Editor's note: This is the first story in "Seven Behind Windows 7," a series featuring Microsoft employees who helped build Windows 7.
REDMOND, Wash. – October 21, 2009 – Yves Neyrand says stage fright is real.
Yves Neyrand, the director of test for the Windows Developer Experience team, helped create Windows 7’s new multitouch functionality.
The director of test for Windows Developer Experience says that's what he and his team have been feeling in the days before Windows 7 launches on Oct. 22.
Neyrand grew up in France, graduated from college with a degree in math and physics, taught math in the Congo for two years, then worked in the oil fields of the Middle East for three years as a field engineer, where he processed and analyzed geophysical data. "This is where I developed my passion for computers," he said.
He came to the United States in 1987 and worked as an independent computer consultant before joining Microsoft as a contractor in 1995. Neyrand worked on a number of Windows 7 features, including the new Windows ribbon (an Office-like feature for Windows applications), new accessibility features for users with disabilities, and Windows Touch – a key feature in the new operating system.
On the eve of Windows 7’s launch, PressPass spoke with Neyrand about the new features in Windows 7.
PressPass: What is multitouch, and what can people do with it?
Neyrand: Multitouch (Windows Touch) is both a feature and a platform that developers can use to enable multitouch capabilities in their applications. In the Vista timeframe, the Tablet team actually shipped single touch, where you could basically use your finger as a mouse to click buttons or pull up menus and things like that. Now the market has changed, and it was important for us to follow what hardware was doing and provide multitouch capabilities in Windows 7. Multitouch in Windows Touch is a whole new world compared to single touch because you can do things that are of course single touch, but you can also include a new mode of interacting with your computer that is based on gestures. Typical examples of that are being able to zoom in to a picture, site, or page; or rotating things; or doing power taps with two fingers that let you define a whole new bunch of interactions you can have with your computer. It actually lets you, with your fingers, control things that would take either several clicks of the mouse or several clicks on the keyboard and do it in a more intuitive manner.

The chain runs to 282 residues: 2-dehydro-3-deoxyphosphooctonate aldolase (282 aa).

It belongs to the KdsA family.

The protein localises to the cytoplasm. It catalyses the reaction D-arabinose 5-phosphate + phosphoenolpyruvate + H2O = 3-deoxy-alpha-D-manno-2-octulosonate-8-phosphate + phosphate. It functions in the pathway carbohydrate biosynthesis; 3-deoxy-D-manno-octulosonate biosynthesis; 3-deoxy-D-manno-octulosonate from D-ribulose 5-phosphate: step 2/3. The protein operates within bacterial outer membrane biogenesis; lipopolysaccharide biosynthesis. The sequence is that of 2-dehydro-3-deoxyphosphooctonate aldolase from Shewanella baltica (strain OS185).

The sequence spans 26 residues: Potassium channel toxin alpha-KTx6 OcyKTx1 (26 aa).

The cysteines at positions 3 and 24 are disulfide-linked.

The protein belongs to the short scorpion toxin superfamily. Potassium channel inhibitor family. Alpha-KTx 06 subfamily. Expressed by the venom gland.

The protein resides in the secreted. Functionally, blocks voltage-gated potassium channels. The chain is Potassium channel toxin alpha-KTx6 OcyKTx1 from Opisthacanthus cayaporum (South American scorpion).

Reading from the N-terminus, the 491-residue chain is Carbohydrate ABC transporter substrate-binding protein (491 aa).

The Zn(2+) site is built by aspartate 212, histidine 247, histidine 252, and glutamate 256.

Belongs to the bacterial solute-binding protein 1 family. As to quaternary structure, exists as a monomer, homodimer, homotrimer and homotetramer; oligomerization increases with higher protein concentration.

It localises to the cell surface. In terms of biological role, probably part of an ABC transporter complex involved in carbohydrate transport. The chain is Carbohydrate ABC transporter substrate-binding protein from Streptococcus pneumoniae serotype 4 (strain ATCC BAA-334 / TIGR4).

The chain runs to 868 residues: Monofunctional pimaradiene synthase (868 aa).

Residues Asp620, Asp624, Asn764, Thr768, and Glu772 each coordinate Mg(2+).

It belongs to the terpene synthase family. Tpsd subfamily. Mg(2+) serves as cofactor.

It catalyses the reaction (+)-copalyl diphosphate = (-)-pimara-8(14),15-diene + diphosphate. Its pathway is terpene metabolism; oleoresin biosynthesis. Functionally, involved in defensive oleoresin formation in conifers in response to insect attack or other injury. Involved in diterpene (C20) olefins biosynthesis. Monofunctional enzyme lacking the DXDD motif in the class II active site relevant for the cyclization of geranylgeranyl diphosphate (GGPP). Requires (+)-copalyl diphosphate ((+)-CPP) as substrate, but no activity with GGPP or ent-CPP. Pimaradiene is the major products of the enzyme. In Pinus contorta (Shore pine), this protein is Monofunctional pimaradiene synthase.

PressPass: Are you looking forward to seeing your feature out in the world with the launch? How do you think people will react to it?
Neyrand: Of course! Multitouch is one of the most talked-about new features in Windows 7, and we are super-excited for it to hit the market. All the feedback from the early adopters has been very positive, and we can't wait to see what developers are going to do with it. Now, of course, in the last few days before launch we're like a singer before a big premiere. Stage fright is real!
Neyrand demonstrates Windows 7’s multitouch feature by zooming in on and rotating a photo with his fingers.
PressPass: What was the biggest hurdle you faced working on multitouch?